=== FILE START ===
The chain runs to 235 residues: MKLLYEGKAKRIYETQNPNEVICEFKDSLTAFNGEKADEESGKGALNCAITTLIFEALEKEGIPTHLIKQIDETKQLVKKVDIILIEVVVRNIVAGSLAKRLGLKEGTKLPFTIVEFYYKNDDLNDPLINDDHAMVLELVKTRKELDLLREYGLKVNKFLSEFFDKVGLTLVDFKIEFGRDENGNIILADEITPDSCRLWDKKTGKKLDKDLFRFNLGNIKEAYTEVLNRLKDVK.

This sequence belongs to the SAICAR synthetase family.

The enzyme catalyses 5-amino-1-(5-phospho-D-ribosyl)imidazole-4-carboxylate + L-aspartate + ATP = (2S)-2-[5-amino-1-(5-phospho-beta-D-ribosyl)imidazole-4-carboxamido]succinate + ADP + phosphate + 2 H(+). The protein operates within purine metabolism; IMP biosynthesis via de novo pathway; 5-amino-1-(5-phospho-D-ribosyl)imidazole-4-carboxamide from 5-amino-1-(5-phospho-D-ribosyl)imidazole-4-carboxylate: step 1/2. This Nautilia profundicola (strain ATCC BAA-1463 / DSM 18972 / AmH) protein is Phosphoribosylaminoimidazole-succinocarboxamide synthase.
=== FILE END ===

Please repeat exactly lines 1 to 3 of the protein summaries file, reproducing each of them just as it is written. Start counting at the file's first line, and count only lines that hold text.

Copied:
The chain runs to 235 residues: MKLLYEGKAKRIYETQNPNEVICEFKDSLTAFNGEKADEESGKGALNCAITTLIFEALEKEGIPTHLIKQIDETKQLVKKVDIILIEVVVRNIVAGSLAKRLGLKEGTKLPFTIVEFYYKNDDLNDPLINDDHAMVLELVKTRKELDLLREYGLKVNKFLSEFFDKVGLTLVDFKIEFGRDENGNIILADEITPDSCRLWDKKTGKKLDKDLFRFNLGNIKEAYTEVLNRLKDVK.

This sequence belongs to the SAICAR synthetase family.

The enzyme catalyses 5-amino-1-(5-phospho-D-ribosyl)imidazole-4-carboxylate + L-aspartate + ATP = (2S)-2-[5-amino-1-(5-phospho-beta-D-ribosyl)imidazole-4-carboxamido]succinate + ADP + phosphate + 2 H(+). The protein operates within purine metabolism; IMP biosynthesis via de novo pathway; 5-amino-1-(5-phospho-D-ribosyl)imidazole-4-carboxamide from 5-amino-1-(5-phospho-D-ribosyl)imidazole-4-carboxylate: step 1/2. This Nautilia profundicola (strain ATCC BAA-1463 / DSM 18972 / AmH) protein is Phosphoribosylaminoimidazole-succinocarboxamide synthase.